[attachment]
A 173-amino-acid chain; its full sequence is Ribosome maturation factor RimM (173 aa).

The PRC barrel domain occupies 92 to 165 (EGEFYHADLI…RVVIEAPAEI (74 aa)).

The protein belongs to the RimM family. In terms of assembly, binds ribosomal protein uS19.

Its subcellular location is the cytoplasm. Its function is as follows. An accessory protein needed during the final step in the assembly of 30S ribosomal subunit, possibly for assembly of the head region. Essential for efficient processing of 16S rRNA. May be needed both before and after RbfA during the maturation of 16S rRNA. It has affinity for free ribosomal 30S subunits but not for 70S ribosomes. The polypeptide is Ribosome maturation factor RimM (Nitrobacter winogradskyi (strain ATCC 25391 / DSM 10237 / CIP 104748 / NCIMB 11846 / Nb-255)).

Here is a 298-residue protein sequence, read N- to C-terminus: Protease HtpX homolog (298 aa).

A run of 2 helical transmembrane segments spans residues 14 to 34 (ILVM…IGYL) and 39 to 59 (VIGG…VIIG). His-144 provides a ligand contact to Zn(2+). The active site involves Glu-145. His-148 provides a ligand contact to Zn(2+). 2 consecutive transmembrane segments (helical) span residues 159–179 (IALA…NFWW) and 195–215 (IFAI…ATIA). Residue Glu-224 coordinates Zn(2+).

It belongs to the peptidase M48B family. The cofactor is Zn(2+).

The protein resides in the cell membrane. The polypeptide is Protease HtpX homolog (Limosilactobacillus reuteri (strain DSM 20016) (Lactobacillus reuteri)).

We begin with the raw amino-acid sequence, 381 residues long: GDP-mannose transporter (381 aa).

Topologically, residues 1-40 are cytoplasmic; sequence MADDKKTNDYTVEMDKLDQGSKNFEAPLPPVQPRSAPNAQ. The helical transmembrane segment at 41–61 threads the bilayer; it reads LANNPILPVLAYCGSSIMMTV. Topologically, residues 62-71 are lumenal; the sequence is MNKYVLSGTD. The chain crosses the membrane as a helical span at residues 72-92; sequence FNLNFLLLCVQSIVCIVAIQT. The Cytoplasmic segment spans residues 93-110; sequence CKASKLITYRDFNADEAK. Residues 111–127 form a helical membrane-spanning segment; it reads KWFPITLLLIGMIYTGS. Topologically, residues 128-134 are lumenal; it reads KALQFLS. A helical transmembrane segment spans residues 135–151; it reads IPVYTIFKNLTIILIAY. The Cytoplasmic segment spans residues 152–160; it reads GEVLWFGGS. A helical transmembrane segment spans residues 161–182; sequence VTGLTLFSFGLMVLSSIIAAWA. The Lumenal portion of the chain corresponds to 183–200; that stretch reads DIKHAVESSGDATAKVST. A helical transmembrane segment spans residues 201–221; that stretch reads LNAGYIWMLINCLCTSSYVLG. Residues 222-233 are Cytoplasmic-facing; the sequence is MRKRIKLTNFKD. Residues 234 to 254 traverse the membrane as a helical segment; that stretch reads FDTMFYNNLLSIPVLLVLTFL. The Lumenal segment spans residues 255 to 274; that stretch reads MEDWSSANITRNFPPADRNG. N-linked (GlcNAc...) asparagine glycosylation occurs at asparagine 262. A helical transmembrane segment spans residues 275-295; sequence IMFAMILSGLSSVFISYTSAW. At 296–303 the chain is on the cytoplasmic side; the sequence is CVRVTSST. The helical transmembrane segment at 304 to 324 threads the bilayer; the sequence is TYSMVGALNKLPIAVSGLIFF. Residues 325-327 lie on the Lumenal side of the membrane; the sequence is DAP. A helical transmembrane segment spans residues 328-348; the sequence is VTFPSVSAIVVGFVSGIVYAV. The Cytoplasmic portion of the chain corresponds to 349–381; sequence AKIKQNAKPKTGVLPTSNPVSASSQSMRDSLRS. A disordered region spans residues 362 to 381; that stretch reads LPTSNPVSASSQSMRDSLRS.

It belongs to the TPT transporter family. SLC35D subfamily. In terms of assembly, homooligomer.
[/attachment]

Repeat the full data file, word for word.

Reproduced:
A 173-amino-acid chain; its full sequence is Ribosome maturation factor RimM (173 aa).

The PRC barrel domain occupies 92 to 165 (EGEFYHADLI…RVVIEAPAEI (74 aa)).

The protein belongs to the RimM family. In terms of assembly, binds ribosomal protein uS19.

Its subcellular location is the cytoplasm. Its function is as follows. An accessory protein needed during the final step in the assembly of 30S ribosomal subunit, possibly for assembly of the head region. Essential for efficient processing of 16S rRNA. May be needed both before and after RbfA during the maturation of 16S rRNA. It has affinity for free ribosomal 30S subunits but not for 70S ribosomes. The polypeptide is Ribosome maturation factor RimM (Nitrobacter winogradskyi (strain ATCC 25391 / DSM 10237 / CIP 104748 / NCIMB 11846 / Nb-255)).

Here is a 298-residue protein sequence, read N- to C-terminus: Protease HtpX homolog (298 aa).

A run of 2 helical transmembrane segments spans residues 14 to 34 (ILVM…IGYL) and 39 to 59 (VIGG…VIIG). His-144 provides a ligand contact to Zn(2+). The active site involves Glu-145. His-148 provides a ligand contact to Zn(2+). 2 consecutive transmembrane segments (helical) span residues 159–179 (IALA…NFWW) and 195–215 (IFAI…ATIA). Residue Glu-224 coordinates Zn(2+).

It belongs to the peptidase M48B family. The cofactor is Zn(2+).

The protein resides in the cell membrane. The polypeptide is Protease HtpX homolog (Limosilactobacillus reuteri (strain DSM 20016) (Lactobacillus reuteri)).

We begin with the raw amino-acid sequence, 381 residues long: GDP-mannose transporter (381 aa).

Topologically, residues 1-40 are cytoplasmic; sequence MADDKKTNDYTVEMDKLDQGSKNFEAPLPPVQPRSAPNAQ. The helical transmembrane segment at 41–61 threads the bilayer; it reads LANNPILPVLAYCGSSIMMTV. Topologically, residues 62-71 are lumenal; the sequence is MNKYVLSGTD. The chain crosses the membrane as a helical span at residues 72-92; sequence FNLNFLLLCVQSIVCIVAIQT. The Cytoplasmic segment spans residues 93-110; sequence CKASKLITYRDFNADEAK. Residues 111–127 form a helical membrane-spanning segment; it reads KWFPITLLLIGMIYTGS. Topologically, residues 128-134 are lumenal; it reads KALQFLS. A helical transmembrane segment spans residues 135–151; it reads IPVYTIFKNLTIILIAY. The Cytoplasmic segment spans residues 152–160; it reads GEVLWFGGS. A helical transmembrane segment spans residues 161–182; sequence VTGLTLFSFGLMVLSSIIAAWA. The Lumenal portion of the chain corresponds to 183–200; that stretch reads DIKHAVESSGDATAKVST. A helical transmembrane segment spans residues 201–221; that stretch reads LNAGYIWMLINCLCTSSYVLG. Residues 222-233 are Cytoplasmic-facing; the sequence is MRKRIKLTNFKD. Residues 234 to 254 traverse the membrane as a helical segment; that stretch reads FDTMFYNNLLSIPVLLVLTFL. The Lumenal segment spans residues 255 to 274; that stretch reads MEDWSSANITRNFPPADRNG. N-linked (GlcNAc...) asparagine glycosylation occurs at asparagine 262. A helical transmembrane segment spans residues 275-295; sequence IMFAMILSGLSSVFISYTSAW. At 296–303 the chain is on the cytoplasmic side; the sequence is CVRVTSST. The helical transmembrane segment at 304 to 324 threads the bilayer; the sequence is TYSMVGALNKLPIAVSGLIFF. Residues 325-327 lie on the Lumenal side of the membrane; the sequence is DAP. A helical transmembrane segment spans residues 328-348; the sequence is VTFPSVSAIVVGFVSGIVYAV. The Cytoplasmic portion of the chain corresponds to 349–381; sequence AKIKQNAKPKTGVLPTSNPVSASSQSMRDSLRS. A disordered region spans residues 362 to 381; that stretch reads LPTSNPVSASSQSMRDSLRS.

It belongs to the TPT transporter family. SLC35D subfamily. In terms of assembly, homooligomer.